I went outside because I needed a breath of fresh air and the topper on the cake was the sculpture that greeted me. When I was in Vienna last winter I was in a museum that had a whole gallery devoted to a plaster cast of a woman tweezing her mustache with a shard of broken glass and farting frankincense. I wish I was kidding. Here’s the post, complete with pictures. I thought that that chapter of my life was done. I was wrong. I wasn’t really sure what this sculpture was and I didn’t look at it for very long. There’s a figure on a dolly being pushed or pulled or something like an ox and then the smoke kicked on.

Are those Mets socks? I imagine I made several art patrons uncomfortable when I semi-yelled, “Is it POSSIBLE for me to not see any more things with smoke coming out of the butthole??? Is THAT something I can opt for???” With context that is an extremely concerning statement so I understand the people that carefully moved away from me. I stared at the skyline which was very nice until I collected myself and then calmly took the elevator down to the ground floor to wait for The Moomins. I would encourage you to visit the Whitney Museum because the permanent collection is excellent. And the space is great. And the views are also great. And the restaurant looked pretty good. May The Lord of Pickles smile upon your crocks and may you not encounter any vaping anuses. I wish that for each and every one of you.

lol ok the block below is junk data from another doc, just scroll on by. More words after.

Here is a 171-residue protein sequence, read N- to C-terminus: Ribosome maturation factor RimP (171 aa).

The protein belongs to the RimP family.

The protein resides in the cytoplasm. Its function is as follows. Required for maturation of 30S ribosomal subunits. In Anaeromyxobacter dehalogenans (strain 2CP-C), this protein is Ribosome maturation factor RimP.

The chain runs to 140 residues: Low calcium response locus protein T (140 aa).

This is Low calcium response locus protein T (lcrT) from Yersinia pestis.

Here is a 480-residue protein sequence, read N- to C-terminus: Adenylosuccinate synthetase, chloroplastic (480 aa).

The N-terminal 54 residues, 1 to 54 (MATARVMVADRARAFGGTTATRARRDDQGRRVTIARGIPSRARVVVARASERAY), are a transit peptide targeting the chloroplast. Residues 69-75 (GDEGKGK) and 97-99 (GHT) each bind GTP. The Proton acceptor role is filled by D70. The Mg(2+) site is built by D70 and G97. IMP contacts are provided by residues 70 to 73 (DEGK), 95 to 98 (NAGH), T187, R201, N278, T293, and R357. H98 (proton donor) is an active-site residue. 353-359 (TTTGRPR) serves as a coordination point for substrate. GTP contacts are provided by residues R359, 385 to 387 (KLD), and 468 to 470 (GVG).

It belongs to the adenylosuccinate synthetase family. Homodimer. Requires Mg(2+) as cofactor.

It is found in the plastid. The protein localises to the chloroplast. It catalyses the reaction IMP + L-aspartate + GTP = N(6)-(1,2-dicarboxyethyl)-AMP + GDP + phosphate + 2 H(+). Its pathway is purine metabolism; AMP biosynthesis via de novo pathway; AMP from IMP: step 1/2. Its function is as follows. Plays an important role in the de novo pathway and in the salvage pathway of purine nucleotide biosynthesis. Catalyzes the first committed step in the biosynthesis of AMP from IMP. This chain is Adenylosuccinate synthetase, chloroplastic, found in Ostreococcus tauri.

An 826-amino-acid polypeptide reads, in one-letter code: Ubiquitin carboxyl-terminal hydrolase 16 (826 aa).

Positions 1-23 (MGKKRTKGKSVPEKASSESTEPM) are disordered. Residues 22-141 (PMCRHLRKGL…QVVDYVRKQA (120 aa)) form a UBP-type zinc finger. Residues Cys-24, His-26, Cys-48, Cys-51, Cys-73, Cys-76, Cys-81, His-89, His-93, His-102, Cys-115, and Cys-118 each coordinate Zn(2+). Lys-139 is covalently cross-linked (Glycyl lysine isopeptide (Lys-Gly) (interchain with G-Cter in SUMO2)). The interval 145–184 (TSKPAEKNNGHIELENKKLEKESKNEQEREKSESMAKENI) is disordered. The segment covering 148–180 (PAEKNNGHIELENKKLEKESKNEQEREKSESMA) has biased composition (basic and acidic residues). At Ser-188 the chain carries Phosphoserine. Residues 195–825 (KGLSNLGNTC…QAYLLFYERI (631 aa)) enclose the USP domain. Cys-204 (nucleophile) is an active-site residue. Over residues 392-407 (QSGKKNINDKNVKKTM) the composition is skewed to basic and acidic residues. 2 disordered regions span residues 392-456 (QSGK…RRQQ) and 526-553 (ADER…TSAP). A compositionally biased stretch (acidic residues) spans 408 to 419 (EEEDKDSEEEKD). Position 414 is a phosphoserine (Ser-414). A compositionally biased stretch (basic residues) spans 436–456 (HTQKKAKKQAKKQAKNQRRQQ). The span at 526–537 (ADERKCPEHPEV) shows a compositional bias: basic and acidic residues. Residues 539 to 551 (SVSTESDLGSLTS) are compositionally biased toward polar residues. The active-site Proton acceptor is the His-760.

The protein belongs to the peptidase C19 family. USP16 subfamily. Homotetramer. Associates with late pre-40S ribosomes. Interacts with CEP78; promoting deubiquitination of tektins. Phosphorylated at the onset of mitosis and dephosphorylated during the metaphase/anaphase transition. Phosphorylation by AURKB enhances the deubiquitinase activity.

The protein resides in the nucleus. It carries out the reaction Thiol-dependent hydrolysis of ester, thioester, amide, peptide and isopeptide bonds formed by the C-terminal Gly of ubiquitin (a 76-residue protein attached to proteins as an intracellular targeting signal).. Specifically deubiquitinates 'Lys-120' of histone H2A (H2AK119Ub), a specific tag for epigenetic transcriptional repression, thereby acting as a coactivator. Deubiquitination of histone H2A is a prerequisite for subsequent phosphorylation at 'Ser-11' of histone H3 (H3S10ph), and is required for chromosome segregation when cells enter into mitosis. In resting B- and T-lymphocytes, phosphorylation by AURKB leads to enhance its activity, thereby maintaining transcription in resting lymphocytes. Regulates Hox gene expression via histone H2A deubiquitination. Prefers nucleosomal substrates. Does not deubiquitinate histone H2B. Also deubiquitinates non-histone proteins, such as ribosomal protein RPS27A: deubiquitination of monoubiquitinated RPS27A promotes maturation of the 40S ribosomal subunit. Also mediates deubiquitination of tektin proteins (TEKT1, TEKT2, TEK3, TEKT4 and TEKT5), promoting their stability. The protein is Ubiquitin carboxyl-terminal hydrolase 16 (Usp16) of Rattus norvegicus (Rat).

New Orleans. I knew I’d get to it eventually.

Thursday, August 8th, 2019

In February (yeah I’m aware it’s August, hush your judgmental self) I went to New Orleans to take a surface beading class where I did precisely no surface beading whatsoever. It’s where I worked on St. George. Snorth and her husband Speeb and I made a trip of it. While the class was only three days we went there for five because it’s important to see as much as possible. New Orleans continues to be one of my favorite destinations in America. I have a list.

– They have no snow. That means no slippy slidey slushy sadness. Yes, it’s oppressively hot and muggy but you know what I’m not going to do in that muggery? Get betrayed by physics and gravity and have my feet shoot out from under me, potentially damaging my body and definitely damaging my mental state. Ain’t nobody need that.